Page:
Within an EAP programme for pre-sessional students there is a diversity of needs relating to both language proficiency and acclimatization within the academic context of university study (Evans and Morrison, 2011; James, 2010). These learners, while likely to be representative of a variety of learner styles, will need to be gradually introduced to collaborative group work – the advantages of which may need to be made explicit (Alexander et al., 2008: 112). As previously emphasised, there are also a number of academic issues and skills, which will need to be addressed and developed early on.
As mentioned previously, the texts were selected for their relative manageability, relevance, appropriateness and quality. The tasks set in the student material (appendix 1 - 5) attempt to reflect the approaches to learning which I have outlined in section 2, and respond to the needs of learners in this particular academic environment; allowing for small group collaboration, directed explicit input and later conferencing and planning stages leading to an oral presentation. An attempt to cater for a variety of learner styles was made when choosing the materials and designing the tasks offering a variety of input (visual, textual, auditory), different stages involving movement, both independent and dependent tasks, and studial, analytical, and global approaches to learning (Tomlinson, 2003: 21).
Scaffolding through teacher intervention within the material design is attempted through the provision of explicit step-by-step instructions at each stage of the lesson, and which the teacher is envisioned to support through elicitation, concept questions and demonstration as needed. Further framing or organisational support is offered through the note taking and oral presentation outline blanks provided, as well as carefully staged steps to support the lesson aims and autonomous work at home (Hyland, 2006: 91).
4.0 A rationalisation for procedure and purpose
4.1 Lesson flow
The flow of the lesson moves from brainstorming and prediction to initiate schemata, or background knowledge, of the topics given to each group to work with, shifting to individual reading and analysis online and later returning to purposeful group work as notes are culled, compared and main points identified and selected for the oral presentation. This progression should allow for collective support, explicit, cognitive focusing on content and form, and later further collaboration and rehearsal time before the summary oral presentation. The groups are allowed private time to help each other and prepare for the shared public presentation with the teacher at hand to guide and feed in language as required. The learners are supplied with explicit guidance in the form of worksheets and both peer, and teacher support in the role of a facilitator, (Wilson, 2007) is available which may provide a safe, structured environment for those who are unused to this approach to learning. Learners are asked to prepare questions to ask each group after each presentation as an incentive to listen critically and remain involved in a collaborative sense.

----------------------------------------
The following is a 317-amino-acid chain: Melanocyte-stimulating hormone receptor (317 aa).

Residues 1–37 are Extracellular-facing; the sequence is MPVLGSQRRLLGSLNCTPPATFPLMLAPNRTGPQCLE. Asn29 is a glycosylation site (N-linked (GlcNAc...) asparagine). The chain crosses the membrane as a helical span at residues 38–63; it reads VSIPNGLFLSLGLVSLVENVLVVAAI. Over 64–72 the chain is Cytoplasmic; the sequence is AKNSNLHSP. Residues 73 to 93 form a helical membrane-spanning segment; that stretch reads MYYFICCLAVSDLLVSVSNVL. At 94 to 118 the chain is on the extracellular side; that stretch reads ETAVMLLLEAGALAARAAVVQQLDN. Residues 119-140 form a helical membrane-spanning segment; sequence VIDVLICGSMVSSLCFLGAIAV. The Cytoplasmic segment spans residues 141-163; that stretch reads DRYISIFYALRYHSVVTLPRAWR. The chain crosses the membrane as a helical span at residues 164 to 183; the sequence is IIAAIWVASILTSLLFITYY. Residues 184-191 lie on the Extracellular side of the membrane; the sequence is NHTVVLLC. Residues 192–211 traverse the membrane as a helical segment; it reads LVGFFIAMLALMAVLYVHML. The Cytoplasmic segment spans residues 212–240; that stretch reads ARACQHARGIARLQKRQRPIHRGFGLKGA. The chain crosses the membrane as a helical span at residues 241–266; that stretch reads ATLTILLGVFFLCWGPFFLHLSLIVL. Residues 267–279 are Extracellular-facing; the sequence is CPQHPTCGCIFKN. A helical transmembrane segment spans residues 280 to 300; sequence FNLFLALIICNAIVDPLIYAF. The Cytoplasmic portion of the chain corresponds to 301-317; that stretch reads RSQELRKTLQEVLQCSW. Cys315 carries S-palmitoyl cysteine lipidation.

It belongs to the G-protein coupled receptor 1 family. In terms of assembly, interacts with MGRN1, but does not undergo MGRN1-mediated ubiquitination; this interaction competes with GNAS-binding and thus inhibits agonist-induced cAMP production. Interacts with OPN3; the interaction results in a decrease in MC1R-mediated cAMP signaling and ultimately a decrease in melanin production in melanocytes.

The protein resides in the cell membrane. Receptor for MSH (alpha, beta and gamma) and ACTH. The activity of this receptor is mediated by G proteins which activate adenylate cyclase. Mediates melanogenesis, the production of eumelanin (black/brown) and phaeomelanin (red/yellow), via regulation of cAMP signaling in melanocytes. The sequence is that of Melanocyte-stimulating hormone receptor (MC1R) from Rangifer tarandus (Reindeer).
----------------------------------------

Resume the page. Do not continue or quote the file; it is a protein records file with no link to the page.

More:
To conclude the lesson, learners are given the opportunity to engage in self-reflection in order to foster personal response and further investment in directing their own learning, thus perhaps leading to increased autonomy, "a crucial requirement for successful English-medium academic study" (Alexander et al., 2008: 294-301). The homework returns the learners to explicit exposure to the information pertaining to the remaining topics to be covered, where they are directed to make further notes and to write a short introduction for homework, synthesising the main points across the four areas. This, it is hoped, will lead the students to consolidate the points made in the oral presentations they had listened to, completing the loop from implicit to explicit input, to transformed output.
In this paper I have attempted to identify the theory which informed the creation and selection of what I believe to be an appropriately staged lesson aimed at a group of international pre-sessional adult learners who are initiating their rite of passage to membership within their chosen field of academic study in a UK university context. Justification for this material and the process through which it is envisioned to be used was supported by the relevant literature and in turn evaluated within the context in which it is to be used.